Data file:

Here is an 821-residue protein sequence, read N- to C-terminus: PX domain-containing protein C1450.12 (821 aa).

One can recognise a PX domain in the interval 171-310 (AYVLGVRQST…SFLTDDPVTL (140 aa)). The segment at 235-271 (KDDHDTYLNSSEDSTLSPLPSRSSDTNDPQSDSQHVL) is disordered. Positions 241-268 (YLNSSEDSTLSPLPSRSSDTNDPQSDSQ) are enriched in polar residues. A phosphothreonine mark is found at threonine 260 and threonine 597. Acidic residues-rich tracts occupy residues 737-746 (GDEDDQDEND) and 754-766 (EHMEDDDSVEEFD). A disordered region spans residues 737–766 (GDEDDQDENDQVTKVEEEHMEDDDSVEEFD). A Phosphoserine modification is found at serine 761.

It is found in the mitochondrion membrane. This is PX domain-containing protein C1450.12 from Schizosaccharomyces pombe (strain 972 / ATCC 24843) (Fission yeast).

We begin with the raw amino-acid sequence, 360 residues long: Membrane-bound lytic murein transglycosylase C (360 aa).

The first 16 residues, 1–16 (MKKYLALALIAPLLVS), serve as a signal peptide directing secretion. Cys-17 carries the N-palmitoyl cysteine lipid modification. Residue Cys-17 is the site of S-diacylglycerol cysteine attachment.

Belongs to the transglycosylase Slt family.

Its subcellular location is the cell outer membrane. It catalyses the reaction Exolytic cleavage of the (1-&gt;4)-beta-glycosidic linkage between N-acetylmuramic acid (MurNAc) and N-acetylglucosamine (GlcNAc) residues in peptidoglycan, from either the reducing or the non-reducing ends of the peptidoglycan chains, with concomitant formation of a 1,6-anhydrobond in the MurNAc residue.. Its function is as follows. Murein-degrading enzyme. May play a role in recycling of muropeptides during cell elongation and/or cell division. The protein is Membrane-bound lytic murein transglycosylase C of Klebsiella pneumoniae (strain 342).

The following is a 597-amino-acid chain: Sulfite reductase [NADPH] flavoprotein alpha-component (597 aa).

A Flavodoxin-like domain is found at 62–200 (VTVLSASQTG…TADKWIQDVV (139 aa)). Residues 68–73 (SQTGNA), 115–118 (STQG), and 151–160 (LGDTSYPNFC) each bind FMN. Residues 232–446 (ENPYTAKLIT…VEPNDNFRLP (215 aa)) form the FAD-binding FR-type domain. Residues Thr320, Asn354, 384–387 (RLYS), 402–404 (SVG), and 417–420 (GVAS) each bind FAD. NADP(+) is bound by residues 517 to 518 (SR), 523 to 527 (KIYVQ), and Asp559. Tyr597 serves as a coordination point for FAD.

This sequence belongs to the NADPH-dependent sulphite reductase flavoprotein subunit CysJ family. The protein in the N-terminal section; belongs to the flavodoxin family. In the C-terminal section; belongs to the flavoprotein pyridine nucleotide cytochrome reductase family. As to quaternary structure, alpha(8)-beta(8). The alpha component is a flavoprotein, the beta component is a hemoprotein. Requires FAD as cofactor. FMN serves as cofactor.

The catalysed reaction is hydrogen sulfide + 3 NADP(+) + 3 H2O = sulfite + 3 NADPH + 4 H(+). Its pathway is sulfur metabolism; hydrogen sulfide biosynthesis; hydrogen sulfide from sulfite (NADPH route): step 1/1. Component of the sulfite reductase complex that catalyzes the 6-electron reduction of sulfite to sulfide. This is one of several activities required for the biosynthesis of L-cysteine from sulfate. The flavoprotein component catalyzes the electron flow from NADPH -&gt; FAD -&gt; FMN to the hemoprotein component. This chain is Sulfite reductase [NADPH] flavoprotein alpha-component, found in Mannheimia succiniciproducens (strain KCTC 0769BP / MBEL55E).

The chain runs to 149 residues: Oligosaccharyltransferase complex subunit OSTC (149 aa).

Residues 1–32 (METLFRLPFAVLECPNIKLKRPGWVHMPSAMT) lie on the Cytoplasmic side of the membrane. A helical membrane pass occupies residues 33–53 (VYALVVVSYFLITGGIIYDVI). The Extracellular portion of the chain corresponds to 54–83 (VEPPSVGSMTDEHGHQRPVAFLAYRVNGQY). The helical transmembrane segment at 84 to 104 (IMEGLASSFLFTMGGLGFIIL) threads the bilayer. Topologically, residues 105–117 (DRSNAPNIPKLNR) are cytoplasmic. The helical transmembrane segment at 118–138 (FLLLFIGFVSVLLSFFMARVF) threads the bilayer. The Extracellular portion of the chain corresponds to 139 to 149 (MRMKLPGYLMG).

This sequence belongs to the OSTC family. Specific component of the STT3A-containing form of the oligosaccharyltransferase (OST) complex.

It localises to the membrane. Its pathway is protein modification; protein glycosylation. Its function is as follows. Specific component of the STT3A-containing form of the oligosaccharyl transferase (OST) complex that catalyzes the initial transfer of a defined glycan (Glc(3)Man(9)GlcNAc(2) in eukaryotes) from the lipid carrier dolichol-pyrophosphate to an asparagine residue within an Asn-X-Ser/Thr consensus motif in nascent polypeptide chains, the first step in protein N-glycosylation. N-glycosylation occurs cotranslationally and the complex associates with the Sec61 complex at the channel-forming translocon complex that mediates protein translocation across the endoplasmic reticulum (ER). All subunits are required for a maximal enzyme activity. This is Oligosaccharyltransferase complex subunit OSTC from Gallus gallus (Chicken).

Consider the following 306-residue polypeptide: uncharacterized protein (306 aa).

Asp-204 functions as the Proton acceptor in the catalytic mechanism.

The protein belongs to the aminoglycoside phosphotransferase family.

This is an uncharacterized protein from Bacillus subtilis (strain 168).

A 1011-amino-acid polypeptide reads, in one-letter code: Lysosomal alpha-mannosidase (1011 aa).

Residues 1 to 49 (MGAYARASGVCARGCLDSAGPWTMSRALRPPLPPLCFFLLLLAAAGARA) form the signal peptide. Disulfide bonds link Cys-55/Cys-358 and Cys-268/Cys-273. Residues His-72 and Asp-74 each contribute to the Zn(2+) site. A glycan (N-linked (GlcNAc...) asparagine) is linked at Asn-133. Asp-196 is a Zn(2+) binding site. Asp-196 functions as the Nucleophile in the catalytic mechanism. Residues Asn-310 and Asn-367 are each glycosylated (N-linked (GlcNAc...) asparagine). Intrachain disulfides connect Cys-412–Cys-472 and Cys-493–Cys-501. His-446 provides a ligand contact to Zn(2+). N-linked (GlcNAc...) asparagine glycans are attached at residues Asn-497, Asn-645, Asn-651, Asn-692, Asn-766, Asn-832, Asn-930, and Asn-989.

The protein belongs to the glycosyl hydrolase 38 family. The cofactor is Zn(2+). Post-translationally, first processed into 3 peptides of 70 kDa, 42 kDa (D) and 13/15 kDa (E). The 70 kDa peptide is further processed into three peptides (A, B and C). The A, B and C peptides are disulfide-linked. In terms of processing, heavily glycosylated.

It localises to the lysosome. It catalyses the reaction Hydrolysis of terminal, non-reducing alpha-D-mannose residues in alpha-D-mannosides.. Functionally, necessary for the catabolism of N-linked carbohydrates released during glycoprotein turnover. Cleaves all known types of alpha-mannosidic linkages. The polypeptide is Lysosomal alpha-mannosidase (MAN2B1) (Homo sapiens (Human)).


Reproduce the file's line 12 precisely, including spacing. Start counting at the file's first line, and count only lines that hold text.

The chain runs to 149 residues: Oligosaccharyltransferase complex subunit OSTC (149 aa).